If you’ve never been to a folk music festival, whether it’s because of kids, or that you want a less cluttered or crowded experience, Majors Creek Festival is an accessible and thoroughly enjoyable experience with a eye for sustainability and great quality music. A great first weekend festival experience.

General Festival-2

Thank Folk It’s Friday – 17th July

TFIF

This Week in Folk

All the News From The Week That Was

– Breaking Hart Benton’s Michael David Thomas has gone solo with his new single and video “There Must Be Something Else”. Details here

– Sibling duo The Acfields released their new video “The Years” and announced an East Coast tour. Details here

– The July Bluegrass @ Yulli’s jam night in Sydney is next week and features Catgut. Details here

– Afro-klezmer party band Fat Yahoozah released their brand new album I Don’t Care this week and we’re streaming it. Details here

– Sydney indie-folk night Little Features announced their July lineup including Jon Cotton, Baby Lips and The Silhouettes, Eddie Boyd & The Phatapillars and Make Like a Tree. Details here

Katie Noonan announced details of her new album Transmutant along with a national tour. Details here

– Katherine based singer Broadwing took out the NT Song Of The Year award with his folky track “Pockets”. Details here

– Sydney’s Citizen of the World released their awesome new clip “How Far We’ve Come”. Details here

– The next Country and Inner Western night in Sydney takes place on the 29th July and features The Green Mohair Suits, Caitlin Harnett and William Crighton. Details here

– We streamed Bronte‘s new track “My Word” ahead of his EP launch next week. Details here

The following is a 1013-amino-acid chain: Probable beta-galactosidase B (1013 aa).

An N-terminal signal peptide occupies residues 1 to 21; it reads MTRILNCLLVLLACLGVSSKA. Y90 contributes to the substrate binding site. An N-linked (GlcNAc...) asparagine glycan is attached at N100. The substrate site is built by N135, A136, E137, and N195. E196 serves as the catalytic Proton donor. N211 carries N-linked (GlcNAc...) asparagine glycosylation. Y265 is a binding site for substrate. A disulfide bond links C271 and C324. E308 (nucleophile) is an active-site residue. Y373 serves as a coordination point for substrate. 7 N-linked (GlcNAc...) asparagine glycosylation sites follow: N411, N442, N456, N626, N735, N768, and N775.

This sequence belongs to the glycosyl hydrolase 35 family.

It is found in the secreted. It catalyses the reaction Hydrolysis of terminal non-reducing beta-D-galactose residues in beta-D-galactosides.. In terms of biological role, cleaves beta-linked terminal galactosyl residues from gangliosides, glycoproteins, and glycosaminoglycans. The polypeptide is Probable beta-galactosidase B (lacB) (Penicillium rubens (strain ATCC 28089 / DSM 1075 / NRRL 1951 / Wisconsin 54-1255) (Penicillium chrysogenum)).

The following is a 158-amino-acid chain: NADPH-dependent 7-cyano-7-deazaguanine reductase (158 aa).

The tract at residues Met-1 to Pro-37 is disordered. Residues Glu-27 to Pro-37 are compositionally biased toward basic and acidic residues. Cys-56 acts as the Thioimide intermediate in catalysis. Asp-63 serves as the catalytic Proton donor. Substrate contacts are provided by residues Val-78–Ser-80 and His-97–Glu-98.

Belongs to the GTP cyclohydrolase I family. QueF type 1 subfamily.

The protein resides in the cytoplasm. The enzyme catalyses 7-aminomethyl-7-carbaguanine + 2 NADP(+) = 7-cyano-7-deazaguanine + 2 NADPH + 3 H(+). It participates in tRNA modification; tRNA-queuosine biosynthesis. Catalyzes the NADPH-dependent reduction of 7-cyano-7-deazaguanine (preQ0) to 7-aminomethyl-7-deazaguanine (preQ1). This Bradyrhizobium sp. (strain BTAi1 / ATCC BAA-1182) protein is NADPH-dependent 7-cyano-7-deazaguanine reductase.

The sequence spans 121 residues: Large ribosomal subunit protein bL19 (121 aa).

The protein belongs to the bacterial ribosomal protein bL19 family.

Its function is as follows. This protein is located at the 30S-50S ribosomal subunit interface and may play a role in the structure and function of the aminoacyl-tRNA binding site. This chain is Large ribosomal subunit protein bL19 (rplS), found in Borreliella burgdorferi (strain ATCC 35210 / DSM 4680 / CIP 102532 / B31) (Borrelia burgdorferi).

– NZ based singer-songwriter Holly Arrowsmith released her new single “Desert Owl”. Details here

– This weekend’s Finders Keepers Markets in Melbourne will feature some fine folky music from Ayleen O’Hanlon, Danika Smith, Pepperjack, Brooke Russell, Forrest Falls and many more. Details here

– Melbourne singer-songwriter Toby Graham released his new single “Song”. Details here

– Sydney has a new regular Americana night, the Heartbreaker Sessions, the first of which will feature Caitlin Harnett and Brielle Davis. Details here

– Melbourne bluegrass gypsies The Scrimshaw Four have announced an August residency at The Workers Club. Details here

– A full eight months out the first round of artists for Bluesfest 2016 have been announced. Details here

– American singer Nathan Fox released his new single “Falling In Love”. Details here

Releases This Week

Fat Yahoozah
​I Don’t CareFat Yahoozah
Bandcamp

Jason Isbell
Something More Than FreeJason Isbell
iTunes

Wilco
Star WarsWilco
Official Site

Timber and Steel Recommends – Go To This Gig

Bluegrass @ Yulli’s feat. Catgut

Catgut

Our favourite bluegrass jam and show night, Bluegrass @ Yulli’s, has come around again and this month they’re showcasing local favourites Catgut. Grab your fiddle/mando/banjo/guitar/vocal chords and come on down!

Wednesday 22nd July – Yulli’s, Sydney, NSW

Gigs Next Week

Bluegrass @ Yulli’s feat. Catgut
Wednesday 22nd July – Yulli’s, Sydney, NSW

Bronte